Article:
1,2,5) Issues around disclosure of warts or other HPV infections are complex. We and most STD experts do recommend disclosure to current sex parnters. You may be confused by our advice to some users about past partners, or to future partners after warts/HPV have resolved. Rather than generalizing, if the diagnosis is confirmed, it would be easier if you just ask about specific current or past partners you have in mind and let's deal with them case by case.

3) Probably you could continue sex with current partner(s), i.e. no need to stop now. Same deal if a new partner is aware and doesn't mind. Otherwise, typically a couple of months after the warts respond to treatment.

4) Time for warts to appear isn't known to have any influence on how long they will last or that active HPV infection may persist.

I look forward to hearing from you after your clinic visit. I hope these comments are helpful in the meantime.

HHH, MD
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28 months ago
Okay so I just got back from Planned Parenthood. I made a mistake, this weekend I was anxious and it applied apple cider vinegar on the three bumps which caused them to scab over and flatten. The nurse that saw me said that because they healed/went away so quickly, she’s assuming they weren’t originally warts. I did have another bump I was concerned about and she confirmed that it was a cyst. I’m upset that I did the ACV test because now I won’t know for sure if I had genital warts. So my questions are:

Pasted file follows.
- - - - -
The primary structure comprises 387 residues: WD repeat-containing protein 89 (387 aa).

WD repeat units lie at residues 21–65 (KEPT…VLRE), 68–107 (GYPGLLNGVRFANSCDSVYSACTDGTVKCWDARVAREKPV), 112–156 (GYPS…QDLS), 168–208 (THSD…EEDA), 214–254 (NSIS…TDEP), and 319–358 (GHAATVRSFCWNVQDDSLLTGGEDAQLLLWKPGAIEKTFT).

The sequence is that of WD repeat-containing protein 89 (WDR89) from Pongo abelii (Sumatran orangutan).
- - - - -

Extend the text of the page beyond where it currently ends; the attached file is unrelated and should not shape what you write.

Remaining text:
1. Can genital warts also have ingrowned hairs in them? My bumps did look like warts  according to reddit’s subreddit r/dermatology (I submitted photos anonymously to the Reddit dermatology section and several supposed dermatologists  said they looked like they could be wartlike). But all three bumps had an ingrown hair in them. 


2. What do I do now? Should I tell potential partners about this? 
H. Hunter Handsfield, MD
H. Hunter Handsfield, MD
28 months ago
I too am sorry you treated the bumps with vinegar. In fact, vinegar has no effect on warts -- although related chemicals are sometimes used for treatment (e.g., bi- and trichloroacetic acid), vinegar isn't nearly strong enough to do so. So the fact that the spots are now less prominent than before argues against warts. In other words, I agree with the nurse who examined you.